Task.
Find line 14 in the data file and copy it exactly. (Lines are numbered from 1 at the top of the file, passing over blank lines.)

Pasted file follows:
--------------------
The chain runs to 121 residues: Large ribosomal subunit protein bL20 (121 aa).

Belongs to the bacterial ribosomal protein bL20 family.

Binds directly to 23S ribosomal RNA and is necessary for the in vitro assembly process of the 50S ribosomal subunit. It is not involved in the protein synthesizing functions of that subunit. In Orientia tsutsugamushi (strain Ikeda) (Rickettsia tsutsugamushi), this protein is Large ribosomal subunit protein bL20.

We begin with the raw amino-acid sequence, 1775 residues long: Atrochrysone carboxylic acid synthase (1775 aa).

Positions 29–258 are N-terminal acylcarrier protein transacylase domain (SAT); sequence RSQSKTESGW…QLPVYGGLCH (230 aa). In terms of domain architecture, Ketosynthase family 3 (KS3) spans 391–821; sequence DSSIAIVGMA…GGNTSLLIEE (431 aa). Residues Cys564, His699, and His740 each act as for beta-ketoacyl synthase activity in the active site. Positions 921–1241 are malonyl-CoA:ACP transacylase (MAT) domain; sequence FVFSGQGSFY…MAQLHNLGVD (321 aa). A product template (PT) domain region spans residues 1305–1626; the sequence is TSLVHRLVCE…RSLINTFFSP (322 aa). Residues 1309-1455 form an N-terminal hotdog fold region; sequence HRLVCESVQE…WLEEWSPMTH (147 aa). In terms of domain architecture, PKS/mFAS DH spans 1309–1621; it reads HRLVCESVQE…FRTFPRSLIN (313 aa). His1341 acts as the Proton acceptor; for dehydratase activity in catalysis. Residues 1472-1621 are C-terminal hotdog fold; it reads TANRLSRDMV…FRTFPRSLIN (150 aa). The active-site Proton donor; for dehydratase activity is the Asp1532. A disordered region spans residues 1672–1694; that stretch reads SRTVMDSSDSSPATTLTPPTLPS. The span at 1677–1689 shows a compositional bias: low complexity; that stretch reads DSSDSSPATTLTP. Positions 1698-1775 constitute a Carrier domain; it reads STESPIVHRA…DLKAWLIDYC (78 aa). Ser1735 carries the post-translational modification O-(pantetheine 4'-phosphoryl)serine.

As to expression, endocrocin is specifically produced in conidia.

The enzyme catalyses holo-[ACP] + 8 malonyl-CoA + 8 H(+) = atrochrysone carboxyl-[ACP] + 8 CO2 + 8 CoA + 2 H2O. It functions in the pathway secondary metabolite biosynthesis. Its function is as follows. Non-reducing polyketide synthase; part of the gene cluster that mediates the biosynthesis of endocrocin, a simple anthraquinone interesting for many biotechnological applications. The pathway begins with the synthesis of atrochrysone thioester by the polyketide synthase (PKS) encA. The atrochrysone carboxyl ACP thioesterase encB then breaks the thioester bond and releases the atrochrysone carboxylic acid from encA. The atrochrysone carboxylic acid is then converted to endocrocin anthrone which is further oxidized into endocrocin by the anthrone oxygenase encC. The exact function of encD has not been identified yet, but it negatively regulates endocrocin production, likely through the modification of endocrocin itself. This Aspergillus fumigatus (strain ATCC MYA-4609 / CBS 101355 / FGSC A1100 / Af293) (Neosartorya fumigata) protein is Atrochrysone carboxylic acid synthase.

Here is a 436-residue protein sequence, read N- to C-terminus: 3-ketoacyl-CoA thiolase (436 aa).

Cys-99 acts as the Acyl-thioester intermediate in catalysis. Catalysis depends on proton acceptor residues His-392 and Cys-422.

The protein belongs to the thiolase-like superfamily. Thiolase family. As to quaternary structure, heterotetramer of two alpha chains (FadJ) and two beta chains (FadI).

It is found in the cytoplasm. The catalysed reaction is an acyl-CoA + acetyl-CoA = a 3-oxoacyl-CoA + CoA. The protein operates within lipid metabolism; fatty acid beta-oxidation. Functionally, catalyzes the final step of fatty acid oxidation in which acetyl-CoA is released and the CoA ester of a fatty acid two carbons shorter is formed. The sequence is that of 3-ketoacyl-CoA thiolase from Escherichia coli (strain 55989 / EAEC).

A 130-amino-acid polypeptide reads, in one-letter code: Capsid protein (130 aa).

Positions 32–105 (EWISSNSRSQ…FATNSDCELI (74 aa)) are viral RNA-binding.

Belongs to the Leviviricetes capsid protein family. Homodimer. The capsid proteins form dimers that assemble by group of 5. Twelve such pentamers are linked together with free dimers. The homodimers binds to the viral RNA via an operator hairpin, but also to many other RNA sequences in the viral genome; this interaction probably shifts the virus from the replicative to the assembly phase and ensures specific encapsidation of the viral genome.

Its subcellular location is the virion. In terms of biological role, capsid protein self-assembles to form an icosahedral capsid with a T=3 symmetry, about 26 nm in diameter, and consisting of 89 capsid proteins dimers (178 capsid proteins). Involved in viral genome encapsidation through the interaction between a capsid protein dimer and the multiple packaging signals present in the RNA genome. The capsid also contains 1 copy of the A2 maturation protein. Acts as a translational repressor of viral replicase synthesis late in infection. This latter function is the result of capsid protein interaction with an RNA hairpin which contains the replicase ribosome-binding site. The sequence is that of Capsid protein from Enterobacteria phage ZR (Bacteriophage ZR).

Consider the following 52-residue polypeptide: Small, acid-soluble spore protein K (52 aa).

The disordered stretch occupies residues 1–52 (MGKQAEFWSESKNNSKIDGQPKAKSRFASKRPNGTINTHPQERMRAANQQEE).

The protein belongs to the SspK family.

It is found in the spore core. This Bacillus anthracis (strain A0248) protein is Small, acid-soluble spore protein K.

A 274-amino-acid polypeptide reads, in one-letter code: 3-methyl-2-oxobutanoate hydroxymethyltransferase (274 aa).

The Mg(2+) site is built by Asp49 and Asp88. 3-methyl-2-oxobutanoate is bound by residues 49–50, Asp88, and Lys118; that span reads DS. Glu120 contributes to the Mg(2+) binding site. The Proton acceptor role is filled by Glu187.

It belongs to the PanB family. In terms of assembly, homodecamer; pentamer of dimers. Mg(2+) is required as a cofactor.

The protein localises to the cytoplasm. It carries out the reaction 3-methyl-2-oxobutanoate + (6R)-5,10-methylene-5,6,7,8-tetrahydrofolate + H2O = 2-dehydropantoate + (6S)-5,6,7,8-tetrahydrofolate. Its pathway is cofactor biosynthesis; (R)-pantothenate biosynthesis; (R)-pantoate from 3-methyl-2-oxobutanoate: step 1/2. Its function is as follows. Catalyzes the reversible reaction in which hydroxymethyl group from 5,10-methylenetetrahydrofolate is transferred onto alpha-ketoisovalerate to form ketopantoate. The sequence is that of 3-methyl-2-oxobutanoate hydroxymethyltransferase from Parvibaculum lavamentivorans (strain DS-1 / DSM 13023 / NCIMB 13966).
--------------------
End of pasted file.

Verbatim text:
Belongs to the Leviviricetes capsid protein family. Homodimer. The capsid proteins form dimers that assemble by group of 5. Twelve such pentamers are linked together with free dimers. The homodimers binds to the viral RNA via an operator hairpin, but also to many other RNA sequences in the viral genome; this interaction probably shifts the virus from the replicative to the assembly phase and ensures specific encapsidation of the viral genome.